For people waiting for an organ transplant, each day is an exercise in hope. That’s because every nine minutes someone is added to the national transplant waiting list. As of April 6, 2021, 107,654 people were on the list, according to the United Network of Organ Sharing. But because of a shortage of organ donors, 17 people on the list die each day.
It is possible, however, to significantly reduce this number, especially since one organ donor has the potential to save eight lives. While people can register to become a deceased donor, a growing number of people are signing up to become living organ donors. In fact, prior to the coronavirus pandemic, the number of living donor transplants in the U.S. climbed to more than 7,400. And even amid the COVID-19 outbreak, more than 5,000 transplants took place in 2020 because a living donor stepped up to give someone a second chance at life.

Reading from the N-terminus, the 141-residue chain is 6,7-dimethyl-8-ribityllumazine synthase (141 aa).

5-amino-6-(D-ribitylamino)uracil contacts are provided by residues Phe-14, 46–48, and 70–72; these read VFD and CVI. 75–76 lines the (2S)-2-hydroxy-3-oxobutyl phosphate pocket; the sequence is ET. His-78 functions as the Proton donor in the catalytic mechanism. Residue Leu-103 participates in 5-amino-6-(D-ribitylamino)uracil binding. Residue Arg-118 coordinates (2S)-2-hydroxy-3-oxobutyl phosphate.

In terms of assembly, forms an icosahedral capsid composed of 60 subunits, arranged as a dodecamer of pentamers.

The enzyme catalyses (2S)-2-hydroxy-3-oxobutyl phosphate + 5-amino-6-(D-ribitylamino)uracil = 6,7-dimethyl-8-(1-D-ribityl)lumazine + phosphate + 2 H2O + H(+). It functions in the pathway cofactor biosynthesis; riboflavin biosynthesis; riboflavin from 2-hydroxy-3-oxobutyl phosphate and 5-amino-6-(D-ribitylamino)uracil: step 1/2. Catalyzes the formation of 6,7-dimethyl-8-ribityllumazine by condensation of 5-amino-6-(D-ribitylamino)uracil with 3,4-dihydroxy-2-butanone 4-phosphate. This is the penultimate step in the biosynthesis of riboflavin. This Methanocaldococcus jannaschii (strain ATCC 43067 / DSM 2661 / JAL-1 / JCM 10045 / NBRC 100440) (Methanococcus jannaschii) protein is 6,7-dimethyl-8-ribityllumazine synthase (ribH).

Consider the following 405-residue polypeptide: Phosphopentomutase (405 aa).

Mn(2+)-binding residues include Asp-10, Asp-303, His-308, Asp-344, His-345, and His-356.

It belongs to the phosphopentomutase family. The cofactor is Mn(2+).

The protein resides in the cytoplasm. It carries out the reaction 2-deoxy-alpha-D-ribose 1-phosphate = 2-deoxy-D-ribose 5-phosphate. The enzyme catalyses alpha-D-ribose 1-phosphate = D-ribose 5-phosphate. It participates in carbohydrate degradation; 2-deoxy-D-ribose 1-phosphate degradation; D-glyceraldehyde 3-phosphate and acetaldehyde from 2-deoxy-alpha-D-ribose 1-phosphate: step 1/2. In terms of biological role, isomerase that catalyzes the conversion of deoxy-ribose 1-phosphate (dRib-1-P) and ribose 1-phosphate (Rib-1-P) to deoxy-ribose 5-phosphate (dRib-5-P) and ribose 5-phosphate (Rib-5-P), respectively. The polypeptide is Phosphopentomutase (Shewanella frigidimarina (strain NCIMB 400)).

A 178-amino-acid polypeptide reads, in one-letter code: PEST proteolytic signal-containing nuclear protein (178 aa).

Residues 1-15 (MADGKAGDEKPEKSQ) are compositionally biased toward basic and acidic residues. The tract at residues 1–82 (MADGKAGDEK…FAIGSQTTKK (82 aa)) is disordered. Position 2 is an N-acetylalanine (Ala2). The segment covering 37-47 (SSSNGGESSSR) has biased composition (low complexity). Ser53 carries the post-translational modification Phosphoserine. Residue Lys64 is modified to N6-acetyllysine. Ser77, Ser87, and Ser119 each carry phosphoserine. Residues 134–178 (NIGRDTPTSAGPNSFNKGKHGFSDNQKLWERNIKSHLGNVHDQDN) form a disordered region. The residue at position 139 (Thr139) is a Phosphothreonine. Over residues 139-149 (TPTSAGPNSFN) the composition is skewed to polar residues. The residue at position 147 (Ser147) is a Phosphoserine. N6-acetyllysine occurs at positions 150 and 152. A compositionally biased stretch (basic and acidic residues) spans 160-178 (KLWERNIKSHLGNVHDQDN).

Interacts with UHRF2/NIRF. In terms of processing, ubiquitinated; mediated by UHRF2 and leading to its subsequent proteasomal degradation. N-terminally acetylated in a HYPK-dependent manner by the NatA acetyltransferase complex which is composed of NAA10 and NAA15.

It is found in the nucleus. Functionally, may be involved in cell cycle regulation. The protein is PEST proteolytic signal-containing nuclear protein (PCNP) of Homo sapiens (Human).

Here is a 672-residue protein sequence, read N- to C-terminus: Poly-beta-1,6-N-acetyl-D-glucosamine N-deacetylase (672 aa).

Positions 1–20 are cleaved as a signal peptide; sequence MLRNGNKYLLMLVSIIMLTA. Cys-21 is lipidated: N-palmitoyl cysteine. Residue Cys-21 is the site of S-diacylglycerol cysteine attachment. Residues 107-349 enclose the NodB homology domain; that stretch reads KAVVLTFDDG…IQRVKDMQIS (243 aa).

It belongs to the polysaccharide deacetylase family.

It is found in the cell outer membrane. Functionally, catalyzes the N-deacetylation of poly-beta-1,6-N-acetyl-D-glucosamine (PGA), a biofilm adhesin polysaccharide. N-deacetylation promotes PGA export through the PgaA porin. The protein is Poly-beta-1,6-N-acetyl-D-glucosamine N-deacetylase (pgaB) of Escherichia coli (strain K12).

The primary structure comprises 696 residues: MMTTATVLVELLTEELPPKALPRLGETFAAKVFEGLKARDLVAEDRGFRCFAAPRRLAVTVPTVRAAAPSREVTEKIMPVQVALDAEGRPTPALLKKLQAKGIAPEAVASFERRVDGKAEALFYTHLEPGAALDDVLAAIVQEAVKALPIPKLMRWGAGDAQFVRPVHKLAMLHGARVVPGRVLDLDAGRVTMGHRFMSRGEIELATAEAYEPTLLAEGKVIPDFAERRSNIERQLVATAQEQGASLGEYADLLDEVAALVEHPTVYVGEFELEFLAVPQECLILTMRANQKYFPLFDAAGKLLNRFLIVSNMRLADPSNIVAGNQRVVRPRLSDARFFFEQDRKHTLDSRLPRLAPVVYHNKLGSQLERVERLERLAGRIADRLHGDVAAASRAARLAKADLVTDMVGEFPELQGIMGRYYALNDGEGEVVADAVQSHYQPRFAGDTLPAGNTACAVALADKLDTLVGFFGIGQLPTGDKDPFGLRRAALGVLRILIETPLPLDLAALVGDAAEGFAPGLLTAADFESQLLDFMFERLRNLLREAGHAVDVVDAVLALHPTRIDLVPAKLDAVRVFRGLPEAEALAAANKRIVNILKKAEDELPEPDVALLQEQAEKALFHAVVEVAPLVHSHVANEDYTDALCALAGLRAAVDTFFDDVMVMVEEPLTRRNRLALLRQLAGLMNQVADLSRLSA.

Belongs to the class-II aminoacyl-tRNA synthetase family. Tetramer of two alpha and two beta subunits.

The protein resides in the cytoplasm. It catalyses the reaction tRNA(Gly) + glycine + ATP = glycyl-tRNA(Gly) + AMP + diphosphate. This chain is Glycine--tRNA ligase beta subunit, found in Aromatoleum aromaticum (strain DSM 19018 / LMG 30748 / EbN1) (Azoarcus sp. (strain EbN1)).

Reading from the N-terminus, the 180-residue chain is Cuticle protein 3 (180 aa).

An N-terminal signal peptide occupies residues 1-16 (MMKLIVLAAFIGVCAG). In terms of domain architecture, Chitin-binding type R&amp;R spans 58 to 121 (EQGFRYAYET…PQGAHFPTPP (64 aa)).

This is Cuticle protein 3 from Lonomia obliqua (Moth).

The special people below are among those who have become living organ donors at NewYork-Presbyterian, giving the ultimate gift of life by donating a portion of their livers or a kidney to family, friends, or even strangers in need at NewYork-Presbyterian/Weill Cornell Medical Center and NewYork-Presbyterian/Columbia University Irving Medical Center.
Their reasons for becoming living donors range from feeling a deep sense of altruism to receiving a call from a sibling clinging to life to being inspired by a podcast. But the reward for donating an organ is universal, says altruistic kidney donor Hendrik Gerrits, 37: “Organ transplants cross racial divides, social divides, political divides. It’s such a visceral reminder of how we really are completely the same … That is a gift.”